Its expanded lunch menu now includes favorites like the Rachel Sandwich made with all-natural roasted turkey, Boursin cheese and homemade collard slaw, which rounds out its zesty flavor. Crab bisque with a pinch of old bay and touch of sherry, a salmon burger, braised roast beef cheese melt, Niçoise and Chef Salads are just a few of the other highly popular new offerings on Mason’s lunch menu. Mason’s Lamb Burger with homemade Tzatziki Sauce remains one of the restaurants best sellers. Sandwiches are now served with the popular Terra Chips and the dessert menu has added homemade ice cream from Nice Farms Creamery in Federalsburg for the summer season. Bob Miller and his family say, “We make ice cream the old-fashioned way, on their farm, ‘from cow to cup’ – rich and creamy, no preservatives, just pure delicious flavor.”

For dinner, Mason’s is offering a steak feature with different cuts of beef changing weekly, such as hangar steak, rib eye, tenderloin, and New York strip. Look for savory sauces such as watercress mayonnaise, horseradish, port and mushroom, roasted red pepper, or salsa verde to accompany the steak.

Sunday brunch is served from 10 a.m. to 2:30 p.m. and includes omelets/eggs served with sautéed fingerling potatoes, Strata, Mason’s legendary Cinnamon French Toast and Buttermilk Silver Dollar Pancakes with Grade A cardamom maple syrup. Savory additions to the brunch menu include Shaved Country Ham, salads and sandwiches, as well as the Lamb Burger. Libations include house made Blood Mary’s, White Peach Bellini’s, and Mimosas.

The bar menu has also been expanded to include mezze platters and small plates made for sharing, including lamb meatballs w/eggplant sauce, grilled shrimp w/chermoula sauce and a cheese course, as well as larger fare if patrons want a late lunch or light dinner. The wine list is diverse, and the bar is now offering Lyons Distillery Rum, a local favorite.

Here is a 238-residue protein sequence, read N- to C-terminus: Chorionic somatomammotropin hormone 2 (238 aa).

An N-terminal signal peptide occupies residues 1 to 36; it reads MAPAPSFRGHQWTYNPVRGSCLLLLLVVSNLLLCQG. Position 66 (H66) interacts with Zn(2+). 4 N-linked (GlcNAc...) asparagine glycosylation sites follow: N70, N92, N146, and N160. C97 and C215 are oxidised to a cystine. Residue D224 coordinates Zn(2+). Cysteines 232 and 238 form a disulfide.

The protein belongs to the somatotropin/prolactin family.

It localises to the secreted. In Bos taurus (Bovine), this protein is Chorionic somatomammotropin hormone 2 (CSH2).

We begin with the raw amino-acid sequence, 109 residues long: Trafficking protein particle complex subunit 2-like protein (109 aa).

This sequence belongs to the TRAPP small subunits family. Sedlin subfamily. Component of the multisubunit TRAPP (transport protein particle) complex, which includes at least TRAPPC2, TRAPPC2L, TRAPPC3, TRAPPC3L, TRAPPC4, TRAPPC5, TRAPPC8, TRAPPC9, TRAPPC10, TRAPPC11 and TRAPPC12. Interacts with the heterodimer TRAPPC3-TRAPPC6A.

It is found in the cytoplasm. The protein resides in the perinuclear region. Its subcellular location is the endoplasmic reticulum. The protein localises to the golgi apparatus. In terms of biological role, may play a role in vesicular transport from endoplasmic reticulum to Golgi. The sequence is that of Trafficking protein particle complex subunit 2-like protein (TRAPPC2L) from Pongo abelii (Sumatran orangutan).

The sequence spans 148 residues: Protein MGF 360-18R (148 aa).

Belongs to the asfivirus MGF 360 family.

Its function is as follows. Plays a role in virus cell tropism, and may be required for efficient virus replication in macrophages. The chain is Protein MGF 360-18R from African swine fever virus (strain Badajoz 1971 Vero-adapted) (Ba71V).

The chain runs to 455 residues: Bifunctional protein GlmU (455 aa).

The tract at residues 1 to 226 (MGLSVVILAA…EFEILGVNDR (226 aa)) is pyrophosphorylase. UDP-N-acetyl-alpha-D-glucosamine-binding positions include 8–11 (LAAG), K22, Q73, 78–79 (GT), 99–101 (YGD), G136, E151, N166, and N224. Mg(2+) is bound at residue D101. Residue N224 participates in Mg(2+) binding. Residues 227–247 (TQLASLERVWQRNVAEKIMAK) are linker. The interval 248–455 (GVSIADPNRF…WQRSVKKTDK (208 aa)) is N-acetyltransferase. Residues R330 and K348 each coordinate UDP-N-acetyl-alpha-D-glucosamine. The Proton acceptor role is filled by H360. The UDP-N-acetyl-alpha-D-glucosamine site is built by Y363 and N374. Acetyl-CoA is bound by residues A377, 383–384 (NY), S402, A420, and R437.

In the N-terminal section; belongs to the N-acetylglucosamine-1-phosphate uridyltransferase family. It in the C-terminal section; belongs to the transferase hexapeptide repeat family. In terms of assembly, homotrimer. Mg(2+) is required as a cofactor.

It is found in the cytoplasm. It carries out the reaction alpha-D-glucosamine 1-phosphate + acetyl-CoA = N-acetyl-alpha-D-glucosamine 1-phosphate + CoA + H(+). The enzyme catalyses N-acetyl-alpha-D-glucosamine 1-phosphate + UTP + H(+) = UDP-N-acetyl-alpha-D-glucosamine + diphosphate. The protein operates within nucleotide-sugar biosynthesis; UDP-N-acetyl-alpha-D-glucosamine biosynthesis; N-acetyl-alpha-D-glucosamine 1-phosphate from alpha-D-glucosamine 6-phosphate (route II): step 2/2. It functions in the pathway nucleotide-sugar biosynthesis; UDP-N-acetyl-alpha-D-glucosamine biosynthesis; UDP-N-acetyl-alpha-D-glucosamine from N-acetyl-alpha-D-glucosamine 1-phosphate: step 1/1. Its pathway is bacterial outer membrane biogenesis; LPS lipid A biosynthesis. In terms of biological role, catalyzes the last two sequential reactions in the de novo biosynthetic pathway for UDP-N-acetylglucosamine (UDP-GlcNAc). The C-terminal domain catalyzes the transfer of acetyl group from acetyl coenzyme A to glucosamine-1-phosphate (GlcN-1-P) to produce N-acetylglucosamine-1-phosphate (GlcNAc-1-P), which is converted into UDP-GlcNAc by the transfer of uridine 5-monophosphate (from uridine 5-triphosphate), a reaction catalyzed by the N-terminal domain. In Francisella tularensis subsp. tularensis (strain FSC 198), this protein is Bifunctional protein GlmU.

Pictured left to right are Chance Negri, Owner of Mason’s Redux 2017, with Zach Ray, Mason’s Manager, in front of the restaurant’s new signage.

Seasonal offerings, sourcing foods from local farmers and purveyors when possible, makes Mason’s dining experience even more memorable. Local tomatoes, corn, and berries will highlight the summer offerings.

Mason’s hosts private and corporate events and rehearsal dinners in its private rooms upstairs or in the garden.

Chance adds, “The old Mason’s was well-respected and well-known in the community with a loyal following. We have brought our own creative culinary twist to Mason’s and the response has been very positive.”

He adds, “I want to surprise people in a culinary way and provide a memorable dining experience, not just have the same old thing. I like to say, come to expect the unexpected and it’s good . . . very good!”

 

Mason’s is open for lunch from 11:30 to 2 p.m. Monday through Saturday. Sunday brunch is from 10 a.m. to 2:30 p.m. The bar menu is offered between 3 and 6:30 p.m. daily. Dinner is offered on Tuesdays, Wednesdays, and Sundays from 5:30 to 9 p.m. and Thursday through Saturday from 5:30 to 10 p.m.

Captions:

Senior Nation: Talbot Senior Summit Draws Record Crowd

Talbot Community Connections (TCC) and the Talbot County Department of Social Services recently held their third annual Talbot Senior Summit. This day-long program for seniors, children of seniors, caregivers, professionals and concerned citizens provided presentations and discussions on the issues that seniors face today.  Lt. Governor Boyd Rutherford and Mental Health Advocate Lynn Sanchez provided the remarks to open the day.